Let’s face it. Until Google’s Nexus 7, Android tablets weren’t doing so well. In fact, the one to really boost “Android tablets” significantly before the Nexus 7 was the Amazon Kindle Fire – an “outsider” of the Android ecosystem, because the Fire had its own ecosystem, and was effectively a fork of Android.
Fortunately, Nexus 7 took the spotlight away from it as soon as it launched, and it managed to not only sell pretty well on its own (over 7 million units), but also improve the image of Android tablets in general, which helped Android tablets take almost 50 percent of the tablet market in recent quarters.
But even the Nexus 7 was a little hindered by one fact: few Android apps that were optimized for tablets. On one hand, all normal Android apps work on tablets, but on the other hand, only some look and work great on them, UI-wise. This has changed a lot over the past year or so, since the first Nexus 7 launched, but there is still a lot of progress that needs to be made, and Google needs to convince developers to actually make apps on Android first, be that for phones or tablets.
Hugo Barra, says over 60 percent of the Android apps have an UI that can work well on tablets, but that’s till pretty far from 100 percent. Granted, Apple only has about half the total apps as tablet apps, too, but I guess people don’t notice that because all tablet apps are in their own category, so people don’t even think about questioning why some iPhone app doesn’t have a tablet version for iPad, because all they see in the tablet app category is tablet apps. On Android, at least so far, Android tablet apps have been mixed together with the phone apps, because they are really one and the same – the same codebase.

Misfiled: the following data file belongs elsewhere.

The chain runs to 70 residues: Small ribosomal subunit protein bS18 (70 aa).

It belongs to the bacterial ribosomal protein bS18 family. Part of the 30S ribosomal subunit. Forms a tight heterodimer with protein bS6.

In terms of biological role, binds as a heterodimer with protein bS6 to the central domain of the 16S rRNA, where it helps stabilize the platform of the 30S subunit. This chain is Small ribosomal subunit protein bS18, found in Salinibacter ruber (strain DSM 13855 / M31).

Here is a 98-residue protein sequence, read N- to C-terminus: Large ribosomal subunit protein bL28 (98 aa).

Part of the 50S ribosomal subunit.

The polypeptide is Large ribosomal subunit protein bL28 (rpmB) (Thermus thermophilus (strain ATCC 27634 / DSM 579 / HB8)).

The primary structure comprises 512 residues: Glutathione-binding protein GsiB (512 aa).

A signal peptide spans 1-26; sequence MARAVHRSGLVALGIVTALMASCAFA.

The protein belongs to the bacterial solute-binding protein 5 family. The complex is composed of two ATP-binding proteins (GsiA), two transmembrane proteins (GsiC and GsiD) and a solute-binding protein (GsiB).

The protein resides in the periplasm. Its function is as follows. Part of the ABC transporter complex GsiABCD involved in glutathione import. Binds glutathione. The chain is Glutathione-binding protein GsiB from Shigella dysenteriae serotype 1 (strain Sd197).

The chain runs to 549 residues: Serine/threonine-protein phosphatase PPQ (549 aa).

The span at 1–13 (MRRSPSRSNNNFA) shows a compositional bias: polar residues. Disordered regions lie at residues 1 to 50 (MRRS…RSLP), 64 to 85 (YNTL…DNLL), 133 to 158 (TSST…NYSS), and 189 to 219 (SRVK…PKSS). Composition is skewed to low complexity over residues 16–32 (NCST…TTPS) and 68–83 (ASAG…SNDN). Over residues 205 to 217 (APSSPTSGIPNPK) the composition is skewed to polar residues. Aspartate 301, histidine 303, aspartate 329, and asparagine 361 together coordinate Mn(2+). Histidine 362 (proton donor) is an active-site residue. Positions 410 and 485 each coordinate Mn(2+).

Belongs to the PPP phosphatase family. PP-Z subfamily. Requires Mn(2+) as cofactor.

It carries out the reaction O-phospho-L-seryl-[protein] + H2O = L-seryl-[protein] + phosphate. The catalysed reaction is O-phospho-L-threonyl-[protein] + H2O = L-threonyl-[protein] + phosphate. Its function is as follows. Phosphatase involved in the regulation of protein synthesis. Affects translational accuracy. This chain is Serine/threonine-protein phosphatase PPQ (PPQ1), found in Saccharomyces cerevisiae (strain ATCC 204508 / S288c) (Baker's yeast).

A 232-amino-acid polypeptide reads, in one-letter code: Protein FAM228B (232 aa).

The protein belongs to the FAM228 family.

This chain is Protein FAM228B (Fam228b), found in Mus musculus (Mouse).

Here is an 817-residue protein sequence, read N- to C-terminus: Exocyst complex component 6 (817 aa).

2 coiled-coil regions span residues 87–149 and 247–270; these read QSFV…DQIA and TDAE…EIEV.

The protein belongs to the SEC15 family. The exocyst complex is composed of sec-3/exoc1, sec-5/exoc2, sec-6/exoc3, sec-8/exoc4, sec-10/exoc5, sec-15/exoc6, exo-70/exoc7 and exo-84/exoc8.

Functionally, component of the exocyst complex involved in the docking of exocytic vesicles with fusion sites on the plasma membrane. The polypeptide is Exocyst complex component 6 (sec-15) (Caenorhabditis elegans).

Another right call for Google that they’ve made recently was to start pushing games with the Google Play Games app and with the native support for OpenGL ES 3.0 in Android 4.3, which should significantly improve graphics in 3D games on Android going forward.
“If you look at the top 20 highest grossing game developers on iOS and Android, 19 of them are on Android with the majority of, if not all of, their titles,” Hugo Barra said.
Hugo also had something to say about the quality of Android tablet hardware:
“I really do think that the Android ecosystem hasn’t yet put its best foot forward, when it comes to tablets”. If you look at the execution that HTC did on [the One smartphone], it’s pristine. Why hasn’t someone done that on the tablet? Or on like ten tablets? I think we are perhaps coming close to it, but this is a $200 device. If you were to price it at $300 or $400 you could do something a little bit more in that territory in terms of polish and finish and materials and so on. Why hasn’t that happened yet?”
I like that Google is finally starting to have this sort of attitude about these things – an attitude towards high quality devices, and it makes me hopeful that the upcoming Nexus 10 with KLP will be really great.